Life was already tough for patients with rare diseases. Few were aware of what ailed them, treatment was not available everywhere, and where it was available it was incredibly expensive. As their fight for adequate care yielded results, some governments, such as the one in Karnataka, stepped in to help. But since the lockdown, uncertainty has set in again.

Some patients have run out of medicines and are forced to get stop-gap treatments from

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Gardening in a Pandemic – Lifestyle – Columbus Monthly

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Blooming spring daffodils lured a Central Ohio writer into her garden and away from the many worries that came along with the season.

If there is an upside to the pandemic that upended our lives this spring, it is gardening. And, the garden surrounding our home flourished as I finally had time to slow down, appreciate its beauty and tackle some long overdue chores.

In the garden, I could go without a mask to escape health fears and financial worries surrounding the March 16 shutdown. My husband Brian closed his dental practice. Two of our adult children announced plans to return home from college. Our third child awaited news of a pending job transfer to COVID hotspot Chicago. And, as Spain reported record COVID cases my mom and stepdad crossed the Atlantic Ocean on a cruise ship headed there. During the following days, I dove into work assignments and fretted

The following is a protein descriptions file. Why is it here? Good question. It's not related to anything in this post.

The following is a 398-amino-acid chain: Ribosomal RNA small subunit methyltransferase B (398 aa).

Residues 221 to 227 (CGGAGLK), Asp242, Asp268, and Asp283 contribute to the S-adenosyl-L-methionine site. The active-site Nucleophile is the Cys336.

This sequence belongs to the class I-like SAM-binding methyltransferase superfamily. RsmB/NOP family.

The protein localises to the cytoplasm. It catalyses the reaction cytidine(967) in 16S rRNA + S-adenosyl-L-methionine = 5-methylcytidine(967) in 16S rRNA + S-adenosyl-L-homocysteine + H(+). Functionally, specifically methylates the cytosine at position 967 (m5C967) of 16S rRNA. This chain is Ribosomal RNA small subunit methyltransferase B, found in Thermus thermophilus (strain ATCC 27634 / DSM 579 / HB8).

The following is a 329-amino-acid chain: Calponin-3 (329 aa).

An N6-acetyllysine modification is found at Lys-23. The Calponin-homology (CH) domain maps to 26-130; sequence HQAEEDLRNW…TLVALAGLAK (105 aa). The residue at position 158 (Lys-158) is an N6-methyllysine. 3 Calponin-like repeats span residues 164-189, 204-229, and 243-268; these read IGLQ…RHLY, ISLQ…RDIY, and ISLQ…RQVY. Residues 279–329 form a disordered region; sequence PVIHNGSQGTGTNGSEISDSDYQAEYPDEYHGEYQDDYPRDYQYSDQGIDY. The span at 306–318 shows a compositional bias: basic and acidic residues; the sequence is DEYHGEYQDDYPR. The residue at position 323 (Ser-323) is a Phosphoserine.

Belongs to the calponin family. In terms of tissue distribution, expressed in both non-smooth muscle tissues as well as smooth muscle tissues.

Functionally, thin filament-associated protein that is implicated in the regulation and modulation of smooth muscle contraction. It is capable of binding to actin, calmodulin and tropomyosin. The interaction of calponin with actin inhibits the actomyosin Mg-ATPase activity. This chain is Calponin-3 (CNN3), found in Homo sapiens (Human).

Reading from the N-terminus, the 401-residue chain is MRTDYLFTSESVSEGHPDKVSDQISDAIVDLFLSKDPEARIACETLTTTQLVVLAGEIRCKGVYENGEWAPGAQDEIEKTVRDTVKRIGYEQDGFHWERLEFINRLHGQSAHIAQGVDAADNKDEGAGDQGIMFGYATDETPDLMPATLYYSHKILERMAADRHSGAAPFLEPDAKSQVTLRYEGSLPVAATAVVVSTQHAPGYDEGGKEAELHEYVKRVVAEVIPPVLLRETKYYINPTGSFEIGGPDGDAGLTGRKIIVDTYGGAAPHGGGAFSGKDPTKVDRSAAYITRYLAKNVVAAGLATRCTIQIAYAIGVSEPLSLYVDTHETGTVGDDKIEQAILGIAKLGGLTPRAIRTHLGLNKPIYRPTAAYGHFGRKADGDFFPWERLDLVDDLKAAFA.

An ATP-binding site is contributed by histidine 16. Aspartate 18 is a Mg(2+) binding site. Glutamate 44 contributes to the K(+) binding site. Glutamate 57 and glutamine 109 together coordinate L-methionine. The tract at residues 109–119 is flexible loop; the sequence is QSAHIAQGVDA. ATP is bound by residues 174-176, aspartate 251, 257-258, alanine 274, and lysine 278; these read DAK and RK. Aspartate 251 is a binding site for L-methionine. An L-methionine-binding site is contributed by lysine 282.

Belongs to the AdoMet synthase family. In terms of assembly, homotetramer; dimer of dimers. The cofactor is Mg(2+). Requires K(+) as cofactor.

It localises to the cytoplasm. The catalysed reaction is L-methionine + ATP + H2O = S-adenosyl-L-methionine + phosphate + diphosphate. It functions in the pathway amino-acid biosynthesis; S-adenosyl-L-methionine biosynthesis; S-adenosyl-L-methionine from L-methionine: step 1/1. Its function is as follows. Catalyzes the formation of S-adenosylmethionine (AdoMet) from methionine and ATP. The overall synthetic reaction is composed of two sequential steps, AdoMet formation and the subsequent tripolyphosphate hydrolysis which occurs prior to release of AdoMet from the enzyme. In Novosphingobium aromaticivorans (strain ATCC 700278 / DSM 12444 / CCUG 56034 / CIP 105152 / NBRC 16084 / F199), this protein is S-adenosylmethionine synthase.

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Gyms are ‘part of the solution’ to pandemic

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Planet Fitness CEO Chris Rondeau proposed gyms as “part of the solution” to the coronavirus pandemic, with fitness and exercise helping to combat issues such as obesity and cardiovascular disease.

Rondeau told “Sqwak Alley” that fitness should be viewed as a sector of health care, given that exercising can help minimize or alleviate health conditions that have been linked to great health impacts when contracting the virus. He said he expects people to have a renewed interest in exercise after the pandemic, given its link to health.

“If you think about it, gyms are really a part of the health care delivery system, and to shut us down is conterproductive,” Rondeau said. “We really are part of the solution, not the problem.”

Gyms and fitness centers have been among businesses hard hit, as they have often been the last to reopen in local economies. Gold’s Gyms and 24 Hour Fitness